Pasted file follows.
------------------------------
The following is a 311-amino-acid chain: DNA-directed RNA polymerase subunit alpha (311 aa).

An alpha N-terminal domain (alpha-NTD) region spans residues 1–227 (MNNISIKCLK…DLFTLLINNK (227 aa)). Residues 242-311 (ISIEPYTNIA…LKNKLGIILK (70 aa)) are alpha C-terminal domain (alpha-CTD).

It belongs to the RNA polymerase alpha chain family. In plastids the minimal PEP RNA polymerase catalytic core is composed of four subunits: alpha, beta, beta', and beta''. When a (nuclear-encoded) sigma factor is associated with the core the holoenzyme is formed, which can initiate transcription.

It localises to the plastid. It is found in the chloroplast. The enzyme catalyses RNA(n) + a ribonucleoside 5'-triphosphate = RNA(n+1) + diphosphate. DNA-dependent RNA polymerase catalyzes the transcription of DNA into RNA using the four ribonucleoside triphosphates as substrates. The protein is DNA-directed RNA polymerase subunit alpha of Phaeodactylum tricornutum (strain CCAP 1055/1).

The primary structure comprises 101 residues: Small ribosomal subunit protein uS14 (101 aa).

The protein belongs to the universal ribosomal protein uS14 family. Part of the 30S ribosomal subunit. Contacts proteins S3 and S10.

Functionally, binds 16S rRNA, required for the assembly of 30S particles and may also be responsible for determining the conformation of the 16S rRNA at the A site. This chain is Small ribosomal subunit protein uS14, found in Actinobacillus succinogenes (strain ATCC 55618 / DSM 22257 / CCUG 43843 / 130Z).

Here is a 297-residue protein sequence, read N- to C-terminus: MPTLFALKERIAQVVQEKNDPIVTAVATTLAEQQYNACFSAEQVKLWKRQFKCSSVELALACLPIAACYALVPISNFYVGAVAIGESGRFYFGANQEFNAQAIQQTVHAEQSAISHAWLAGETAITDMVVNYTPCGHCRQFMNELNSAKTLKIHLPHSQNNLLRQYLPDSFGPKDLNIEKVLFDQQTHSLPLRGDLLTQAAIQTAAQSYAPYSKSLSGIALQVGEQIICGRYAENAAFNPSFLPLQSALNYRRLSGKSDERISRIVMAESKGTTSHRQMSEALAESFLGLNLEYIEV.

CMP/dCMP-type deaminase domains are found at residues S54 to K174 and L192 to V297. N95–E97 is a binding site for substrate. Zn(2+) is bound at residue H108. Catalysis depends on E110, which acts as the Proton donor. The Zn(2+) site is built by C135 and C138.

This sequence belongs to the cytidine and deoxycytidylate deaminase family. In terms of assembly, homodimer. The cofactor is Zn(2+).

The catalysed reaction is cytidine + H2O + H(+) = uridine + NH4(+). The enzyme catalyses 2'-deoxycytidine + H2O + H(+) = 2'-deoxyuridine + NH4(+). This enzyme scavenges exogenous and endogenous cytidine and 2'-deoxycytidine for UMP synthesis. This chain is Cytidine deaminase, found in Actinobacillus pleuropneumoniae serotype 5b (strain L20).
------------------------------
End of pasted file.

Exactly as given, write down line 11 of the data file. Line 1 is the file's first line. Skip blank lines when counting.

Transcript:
The catalysed reaction is cytidine + H2O + H(+) = uridine + NH4(+). The enzyme catalyses 2'-deoxycytidine + H2O + H(+) = 2'-deoxyuridine + NH4(+). This enzyme scavenges exogenous and endogenous cytidine and 2'-deoxycytidine for UMP synthesis. This chain is Cytidine deaminase, found in Actinobacillus pleuropneumoniae serotype 5b (strain L20).